Thursday, January 15, 2015

The Union Army Wages a Brutal Campaign of Total War on the Southern Populace

An article received from Tommy Rhodes of the Ft. Blakeley Camp 1864, an article "The Hard Hand of War" by Kirkpatrick Sale of the Abbeville Institute dated 1/5/2015.  The Abbeville Institute provides an on-line resource of a wealth of information regarding the Confederacy and her struggle for independence.

The “Hard Hand of War”

The kind of military onslaught that Union Gen. William Sherman unleashed on the South, beginning with his infamous conquest of Atlanta and subsequent “March to the Sea,” followed by his capture of Savannah 150 years ago this month, came to be called, in the 20th century, “total war.”

That meant a war waged with full military mobilization not only against the enemy army but upon civilians in enemy territory and their property, stores and factories, with murder, looting, arson and assault from which neither women, children, the elderly or infirm were spared. It had never been seen before in the history of civilization, and it set a precedent for the all-out slaughters of the two world wars of the next century.

It didn’t happen by accident. Its germs were sown as early as March 1863, just three months after the Emancipation Proclamation, as the reason for the war for the first time gradually became the elimination of slavery and the military command, just as much as the troops on the ground, began to adopt a certain moral fervor, some of them with an outright John-Brown-like zealotry. In a letter to Gen. Ulysses Grant on March 31, General-in-Chief Henry Halleck said:

“The character of the war has very much changed. … There is now no possible hope of reconciliation with the rebels. … There can be no peace but that which is forced by the sword. We must conquer the rebels.”
>Grant replied: “Rebellion has assumed that shape now that it can only terminate by the complete subjugation of the South. It is our duty to weaken the enemy, by destroying their means of subsistence, withdrawing their means of cultivating the fields, and in every other way possible.”

Total war. Something very like what is now known as genocide.

Thus it was for Grant in Vicksburg, Sheridan in Virginia, and Sherman in Jackson (“The land is devastated for 30 miles around”) and Meridian (“no longer exists”). Then, in August, into Georgia (“I can make Georgia howl,” Sherman wrote), and finally Atlanta. He defeated a small Confederate force there, ordered the evacuation of the city, and burned most of it to the ground, leaving only 400 of some 4,000 private residences standing.

A month to recoup, then the march from Atlanta (“smoldering and in ruins,” Sherman said) across Georgia to Savannah. A march of plunder and pillage, 60,000 Union soldiers on a rampage for two months, looting and burning homes, shops and warehouses, setting fires across the plantations that grew to 60 miles wide at some points, confiscating all foodstuffs for Union use, leaving white and black near starvation. Sherman estimated that his army did $100 million worth of damage to the countryside (more than $1.5 billion today), destroying 300 miles of railroad, capturing or killing livestock, and leaving most of the state’s population of a million, black and white, destitute. “We are not only fighting armies,” Sherman said, “but a hostile people, and must make old and young, rich and poor, feel the hard hand of war.”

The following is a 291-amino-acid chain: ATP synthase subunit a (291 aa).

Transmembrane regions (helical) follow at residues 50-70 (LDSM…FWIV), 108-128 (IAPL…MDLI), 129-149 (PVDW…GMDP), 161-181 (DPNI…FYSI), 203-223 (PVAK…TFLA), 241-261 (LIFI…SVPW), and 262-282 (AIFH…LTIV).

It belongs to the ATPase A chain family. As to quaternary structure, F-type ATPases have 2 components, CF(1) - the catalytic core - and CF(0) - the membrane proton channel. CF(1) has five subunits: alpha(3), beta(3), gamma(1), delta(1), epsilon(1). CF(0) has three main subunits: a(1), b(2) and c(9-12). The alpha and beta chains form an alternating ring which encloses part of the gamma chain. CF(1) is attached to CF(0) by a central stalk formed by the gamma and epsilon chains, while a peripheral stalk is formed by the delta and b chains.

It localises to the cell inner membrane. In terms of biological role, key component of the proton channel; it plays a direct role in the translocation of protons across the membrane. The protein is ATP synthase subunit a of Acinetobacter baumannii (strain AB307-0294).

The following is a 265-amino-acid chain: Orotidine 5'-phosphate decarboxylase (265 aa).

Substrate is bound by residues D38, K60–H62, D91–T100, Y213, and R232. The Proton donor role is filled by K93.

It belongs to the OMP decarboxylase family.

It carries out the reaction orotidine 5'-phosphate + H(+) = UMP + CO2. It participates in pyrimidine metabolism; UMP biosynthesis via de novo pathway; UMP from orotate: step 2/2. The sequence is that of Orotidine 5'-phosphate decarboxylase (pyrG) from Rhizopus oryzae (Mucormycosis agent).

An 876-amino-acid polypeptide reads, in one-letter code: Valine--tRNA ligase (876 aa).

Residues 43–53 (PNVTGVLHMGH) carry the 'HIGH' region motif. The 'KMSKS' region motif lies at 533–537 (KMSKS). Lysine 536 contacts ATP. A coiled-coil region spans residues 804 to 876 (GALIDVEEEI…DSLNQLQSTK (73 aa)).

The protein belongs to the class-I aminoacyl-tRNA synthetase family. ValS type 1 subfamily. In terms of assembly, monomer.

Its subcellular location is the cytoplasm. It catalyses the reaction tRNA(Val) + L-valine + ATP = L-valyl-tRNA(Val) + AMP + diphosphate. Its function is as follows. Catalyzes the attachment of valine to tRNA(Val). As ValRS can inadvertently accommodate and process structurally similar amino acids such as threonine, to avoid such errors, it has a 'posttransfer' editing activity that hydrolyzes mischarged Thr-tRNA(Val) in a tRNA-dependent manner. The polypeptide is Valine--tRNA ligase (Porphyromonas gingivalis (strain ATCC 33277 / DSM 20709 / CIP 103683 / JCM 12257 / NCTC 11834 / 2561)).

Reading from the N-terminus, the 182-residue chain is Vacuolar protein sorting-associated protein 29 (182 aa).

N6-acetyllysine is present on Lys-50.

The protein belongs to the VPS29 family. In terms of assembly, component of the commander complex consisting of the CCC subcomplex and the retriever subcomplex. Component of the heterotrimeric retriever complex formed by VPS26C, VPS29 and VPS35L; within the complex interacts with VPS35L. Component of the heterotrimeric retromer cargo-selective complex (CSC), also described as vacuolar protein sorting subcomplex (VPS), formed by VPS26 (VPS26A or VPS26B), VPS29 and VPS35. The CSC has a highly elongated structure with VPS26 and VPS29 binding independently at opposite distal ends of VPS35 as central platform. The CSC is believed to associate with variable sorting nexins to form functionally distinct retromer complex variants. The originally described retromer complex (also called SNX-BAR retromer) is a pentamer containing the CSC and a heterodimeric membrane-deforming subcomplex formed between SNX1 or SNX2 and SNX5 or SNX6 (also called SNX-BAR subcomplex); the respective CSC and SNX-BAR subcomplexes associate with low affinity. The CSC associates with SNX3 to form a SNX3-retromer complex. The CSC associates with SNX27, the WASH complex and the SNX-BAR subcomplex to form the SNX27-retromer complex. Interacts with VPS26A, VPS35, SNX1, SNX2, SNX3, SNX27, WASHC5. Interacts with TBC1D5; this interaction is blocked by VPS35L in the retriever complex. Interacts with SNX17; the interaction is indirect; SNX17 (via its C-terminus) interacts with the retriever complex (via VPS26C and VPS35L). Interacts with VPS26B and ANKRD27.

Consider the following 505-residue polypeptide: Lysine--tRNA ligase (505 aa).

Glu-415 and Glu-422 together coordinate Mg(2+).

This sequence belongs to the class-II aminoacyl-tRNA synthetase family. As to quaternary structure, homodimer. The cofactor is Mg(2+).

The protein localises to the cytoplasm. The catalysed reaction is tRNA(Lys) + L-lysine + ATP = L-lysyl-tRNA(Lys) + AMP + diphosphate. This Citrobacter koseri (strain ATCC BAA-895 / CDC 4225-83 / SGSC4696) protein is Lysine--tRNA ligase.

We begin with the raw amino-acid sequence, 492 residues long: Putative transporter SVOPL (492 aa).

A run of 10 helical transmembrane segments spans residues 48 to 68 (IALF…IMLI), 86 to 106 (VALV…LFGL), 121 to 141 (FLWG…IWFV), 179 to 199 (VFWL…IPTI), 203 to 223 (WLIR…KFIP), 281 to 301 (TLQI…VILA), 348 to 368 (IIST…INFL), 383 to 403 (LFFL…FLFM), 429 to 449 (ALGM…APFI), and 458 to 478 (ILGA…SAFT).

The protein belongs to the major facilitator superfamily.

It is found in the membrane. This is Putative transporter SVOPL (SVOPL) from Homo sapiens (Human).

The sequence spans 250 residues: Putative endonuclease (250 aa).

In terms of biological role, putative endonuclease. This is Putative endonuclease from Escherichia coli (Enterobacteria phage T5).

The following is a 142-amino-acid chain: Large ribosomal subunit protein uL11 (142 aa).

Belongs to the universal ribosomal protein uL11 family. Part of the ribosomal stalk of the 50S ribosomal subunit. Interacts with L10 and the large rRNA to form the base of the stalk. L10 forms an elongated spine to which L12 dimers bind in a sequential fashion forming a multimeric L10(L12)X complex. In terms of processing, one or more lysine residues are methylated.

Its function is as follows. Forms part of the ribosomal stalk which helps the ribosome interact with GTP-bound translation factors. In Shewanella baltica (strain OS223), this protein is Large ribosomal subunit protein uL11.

Savannah fell in December, practically without resistance: “I beg to present you, as a Christmas gift,” Sherman wired Lincoln, “the city of Savannah, with 150 heavy guns and plenty of ammunition, and also about 25,000 bales of cotton.” Instead of burning down his gift, he boarded his men for about a month and resupplied them from the Union ships that had blockaded the Savannah harbor and from empty plantations in the area. Sherman wrote to Halleck: “The truth is the whole army is burning with an insatiable desire to wreck vengeance upon South Carolina,” because of course it was the lead secessionist state.

The Carolina campaign, the march from the sea, was even fiercer than the Georgia one. A reporter for a Northern newspaper wrote: “As for wholesale burning, pillage, devastation, committed in South Carolina, magnify all I have said of Georgia fifty-fold, and then throw in an occasional murder.” There was little resistance, and the ruination was total: “The destruction of houses, barns, mills, etc. was almost universal,” a Union captain wrote, and a Sherman aide testified that “a majority of the Cities, towns, villages, and country houses have been burnt to the ground.” A Union major concluded, “Aside from the destruction of military things, there were destructions overwhelming … Day by day our legions of armed men surged over the land, over a region forty miles wide, burning everything we could not take away.”

After this fierce force swept through South Carolina, annihilating the hated center of Columbia in mid-February along the way (soldiers “infuriated, cursing, screaming, exulting in their work …the whole town was wrapped in one huge blaze”), it moved on to Florence on March 3 on its way north. A Union officer wrote, “The sufferings which the people here will have to undergo will be most intense. We have left on the wide strip of country we have passed over no provisions which will go any distance in supporting the people.”

On that same day, 350 miles north, Abraham Lincoln addressed a crowd from the steps of the Capitol after his second inauguration. He promised to continue the war “with malice toward none; with charity for all.”

With malice toward none.